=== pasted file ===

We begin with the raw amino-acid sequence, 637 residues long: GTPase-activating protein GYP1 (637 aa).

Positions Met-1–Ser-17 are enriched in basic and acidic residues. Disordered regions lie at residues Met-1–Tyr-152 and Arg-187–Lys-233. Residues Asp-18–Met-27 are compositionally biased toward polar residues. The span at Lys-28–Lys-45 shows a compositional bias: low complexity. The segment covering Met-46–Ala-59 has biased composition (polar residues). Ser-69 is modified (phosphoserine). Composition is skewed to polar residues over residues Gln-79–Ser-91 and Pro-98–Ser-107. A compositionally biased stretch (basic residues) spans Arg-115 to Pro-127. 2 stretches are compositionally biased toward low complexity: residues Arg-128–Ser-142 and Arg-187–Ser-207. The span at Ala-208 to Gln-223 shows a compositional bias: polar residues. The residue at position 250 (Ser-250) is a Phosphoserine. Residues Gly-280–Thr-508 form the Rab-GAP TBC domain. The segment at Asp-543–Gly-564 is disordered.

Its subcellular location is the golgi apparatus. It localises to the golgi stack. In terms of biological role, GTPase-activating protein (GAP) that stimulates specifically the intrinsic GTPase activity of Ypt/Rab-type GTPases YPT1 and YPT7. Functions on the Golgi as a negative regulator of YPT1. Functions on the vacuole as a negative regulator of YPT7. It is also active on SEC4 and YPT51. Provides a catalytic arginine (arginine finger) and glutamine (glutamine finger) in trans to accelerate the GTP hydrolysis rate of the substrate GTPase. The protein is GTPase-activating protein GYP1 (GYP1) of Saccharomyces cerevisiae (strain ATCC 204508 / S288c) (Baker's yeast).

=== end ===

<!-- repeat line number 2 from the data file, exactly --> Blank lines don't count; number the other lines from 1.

Positions Met-1–Ser-17 are enriched in basic and acidic residues. Disordered regions lie at residues Met-1–Tyr-152 and Arg-187–Lys-233. Residues Asp-18–Met-27 are compositionally biased toward polar residues. The span at Lys-28–Lys-45 shows a compositional bias: low complexity. The segment covering Met-46–Ala-59 has biased composition (polar residues). Ser-69 is modified (phosphoserine). Composition is skewed to polar residues over residues Gln-79–Ser-91 and Pro-98–Ser-107. A compositionally biased stretch (basic residues) spans Arg-115 to Pro-127. 2 stretches are compositionally biased toward low complexity: residues Arg-128–Ser-142 and Arg-187–Ser-207. The span at Ala-208 to Gln-223 shows a compositional bias: polar residues. The residue at position 250 (Ser-250) is a Phosphoserine. Residues Gly-280–Thr-508 form the Rab-GAP TBC domain. The segment at Asp-543–Gly-564 is disordered.